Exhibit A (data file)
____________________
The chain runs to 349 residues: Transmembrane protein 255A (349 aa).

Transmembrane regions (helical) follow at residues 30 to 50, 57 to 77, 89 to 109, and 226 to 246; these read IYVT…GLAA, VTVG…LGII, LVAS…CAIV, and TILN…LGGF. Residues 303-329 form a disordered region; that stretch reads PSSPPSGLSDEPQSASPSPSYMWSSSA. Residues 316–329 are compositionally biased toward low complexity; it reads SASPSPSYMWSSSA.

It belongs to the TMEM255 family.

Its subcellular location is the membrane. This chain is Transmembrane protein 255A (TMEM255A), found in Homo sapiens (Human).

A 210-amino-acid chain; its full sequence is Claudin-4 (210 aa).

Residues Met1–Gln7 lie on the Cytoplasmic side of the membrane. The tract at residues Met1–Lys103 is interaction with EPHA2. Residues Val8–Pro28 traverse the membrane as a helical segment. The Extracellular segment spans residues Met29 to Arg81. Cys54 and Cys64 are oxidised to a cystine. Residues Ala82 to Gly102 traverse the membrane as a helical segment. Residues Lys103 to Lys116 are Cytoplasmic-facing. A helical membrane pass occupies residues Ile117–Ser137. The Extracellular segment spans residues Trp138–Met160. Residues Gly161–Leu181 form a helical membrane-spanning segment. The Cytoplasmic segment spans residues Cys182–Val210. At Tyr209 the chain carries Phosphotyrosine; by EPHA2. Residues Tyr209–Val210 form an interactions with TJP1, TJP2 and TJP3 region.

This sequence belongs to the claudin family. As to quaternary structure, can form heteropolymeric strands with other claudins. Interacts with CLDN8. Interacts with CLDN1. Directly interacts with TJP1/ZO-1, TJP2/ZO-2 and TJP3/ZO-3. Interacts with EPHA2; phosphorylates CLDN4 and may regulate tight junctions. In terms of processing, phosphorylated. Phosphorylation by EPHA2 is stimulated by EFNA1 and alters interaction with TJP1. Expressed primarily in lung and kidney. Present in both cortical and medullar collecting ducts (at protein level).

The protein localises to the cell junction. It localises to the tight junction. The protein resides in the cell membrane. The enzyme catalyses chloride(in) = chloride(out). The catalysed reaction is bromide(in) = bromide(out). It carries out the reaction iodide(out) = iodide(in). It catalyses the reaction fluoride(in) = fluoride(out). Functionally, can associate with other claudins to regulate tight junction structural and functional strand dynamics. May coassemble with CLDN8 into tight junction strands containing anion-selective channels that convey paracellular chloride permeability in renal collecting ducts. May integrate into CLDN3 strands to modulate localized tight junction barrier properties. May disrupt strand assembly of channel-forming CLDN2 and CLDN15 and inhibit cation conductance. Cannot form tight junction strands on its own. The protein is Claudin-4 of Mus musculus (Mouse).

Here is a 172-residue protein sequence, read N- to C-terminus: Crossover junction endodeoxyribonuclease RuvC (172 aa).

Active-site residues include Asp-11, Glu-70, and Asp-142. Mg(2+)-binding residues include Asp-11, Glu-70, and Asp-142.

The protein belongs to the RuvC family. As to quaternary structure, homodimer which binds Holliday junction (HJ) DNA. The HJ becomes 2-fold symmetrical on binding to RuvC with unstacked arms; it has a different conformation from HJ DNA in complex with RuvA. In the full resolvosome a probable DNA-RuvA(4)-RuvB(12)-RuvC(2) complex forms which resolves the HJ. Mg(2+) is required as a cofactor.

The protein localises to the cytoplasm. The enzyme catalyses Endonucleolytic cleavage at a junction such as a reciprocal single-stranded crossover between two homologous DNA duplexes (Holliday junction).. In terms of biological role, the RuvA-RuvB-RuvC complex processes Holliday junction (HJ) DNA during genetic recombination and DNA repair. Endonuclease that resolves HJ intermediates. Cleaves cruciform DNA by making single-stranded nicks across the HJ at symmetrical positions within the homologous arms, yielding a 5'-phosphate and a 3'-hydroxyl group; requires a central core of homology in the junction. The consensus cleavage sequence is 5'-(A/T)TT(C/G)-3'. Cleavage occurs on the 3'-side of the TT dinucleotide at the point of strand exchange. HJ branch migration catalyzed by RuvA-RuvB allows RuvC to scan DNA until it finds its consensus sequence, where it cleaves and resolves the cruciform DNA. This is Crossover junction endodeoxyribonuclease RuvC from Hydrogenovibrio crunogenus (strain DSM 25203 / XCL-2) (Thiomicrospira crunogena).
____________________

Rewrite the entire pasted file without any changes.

The chain runs to 349 residues: Transmembrane protein 255A (349 aa).

Transmembrane regions (helical) follow at residues 30 to 50, 57 to 77, 89 to 109, and 226 to 246; these read IYVT…GLAA, VTVG…LGII, LVAS…CAIV, and TILN…LGGF. Residues 303-329 form a disordered region; that stretch reads PSSPPSGLSDEPQSASPSPSYMWSSSA. Residues 316–329 are compositionally biased toward low complexity; it reads SASPSPSYMWSSSA.

It belongs to the TMEM255 family.

Its subcellular location is the membrane. This chain is Transmembrane protein 255A (TMEM255A), found in Homo sapiens (Human).

A 210-amino-acid chain; its full sequence is Claudin-4 (210 aa).

Residues Met1–Gln7 lie on the Cytoplasmic side of the membrane. The tract at residues Met1–Lys103 is interaction with EPHA2. Residues Val8–Pro28 traverse the membrane as a helical segment. The Extracellular segment spans residues Met29 to Arg81. Cys54 and Cys64 are oxidised to a cystine. Residues Ala82 to Gly102 traverse the membrane as a helical segment. Residues Lys103 to Lys116 are Cytoplasmic-facing. A helical membrane pass occupies residues Ile117–Ser137. The Extracellular segment spans residues Trp138–Met160. Residues Gly161–Leu181 form a helical membrane-spanning segment. The Cytoplasmic segment spans residues Cys182–Val210. At Tyr209 the chain carries Phosphotyrosine; by EPHA2. Residues Tyr209–Val210 form an interactions with TJP1, TJP2 and TJP3 region.

This sequence belongs to the claudin family. As to quaternary structure, can form heteropolymeric strands with other claudins. Interacts with CLDN8. Interacts with CLDN1. Directly interacts with TJP1/ZO-1, TJP2/ZO-2 and TJP3/ZO-3. Interacts with EPHA2; phosphorylates CLDN4 and may regulate tight junctions. In terms of processing, phosphorylated. Phosphorylation by EPHA2 is stimulated by EFNA1 and alters interaction with TJP1. Expressed primarily in lung and kidney. Present in both cortical and medullar collecting ducts (at protein level).

The protein localises to the cell junction. It localises to the tight junction. The protein resides in the cell membrane. The enzyme catalyses chloride(in) = chloride(out). The catalysed reaction is bromide(in) = bromide(out). It carries out the reaction iodide(out) = iodide(in). It catalyses the reaction fluoride(in) = fluoride(out). Functionally, can associate with other claudins to regulate tight junction structural and functional strand dynamics. May coassemble with CLDN8 into tight junction strands containing anion-selective channels that convey paracellular chloride permeability in renal collecting ducts. May integrate into CLDN3 strands to modulate localized tight junction barrier properties. May disrupt strand assembly of channel-forming CLDN2 and CLDN15 and inhibit cation conductance. Cannot form tight junction strands on its own. The protein is Claudin-4 of Mus musculus (Mouse).

Here is a 172-residue protein sequence, read N- to C-terminus: Crossover junction endodeoxyribonuclease RuvC (172 aa).

Active-site residues include Asp-11, Glu-70, and Asp-142. Mg(2+)-binding residues include Asp-11, Glu-70, and Asp-142.

The protein belongs to the RuvC family. As to quaternary structure, homodimer which binds Holliday junction (HJ) DNA. The HJ becomes 2-fold symmetrical on binding to RuvC with unstacked arms; it has a different conformation from HJ DNA in complex with RuvA. In the full resolvosome a probable DNA-RuvA(4)-RuvB(12)-RuvC(2) complex forms which resolves the HJ. Mg(2+) is required as a cofactor.

The protein localises to the cytoplasm. The enzyme catalyses Endonucleolytic cleavage at a junction such as a reciprocal single-stranded crossover between two homologous DNA duplexes (Holliday junction).. In terms of biological role, the RuvA-RuvB-RuvC complex processes Holliday junction (HJ) DNA during genetic recombination and DNA repair. Endonuclease that resolves HJ intermediates. Cleaves cruciform DNA by making single-stranded nicks across the HJ at symmetrical positions within the homologous arms, yielding a 5'-phosphate and a 3'-hydroxyl group; requires a central core of homology in the junction. The consensus cleavage sequence is 5'-(A/T)TT(C/G)-3'. Cleavage occurs on the 3'-side of the TT dinucleotide at the point of strand exchange. HJ branch migration catalyzed by RuvA-RuvB allows RuvC to scan DNA until it finds its consensus sequence, where it cleaves and resolves the cruciform DNA. This is Crossover junction endodeoxyribonuclease RuvC from Hydrogenovibrio crunogenus (strain DSM 25203 / XCL-2) (Thiomicrospira crunogena).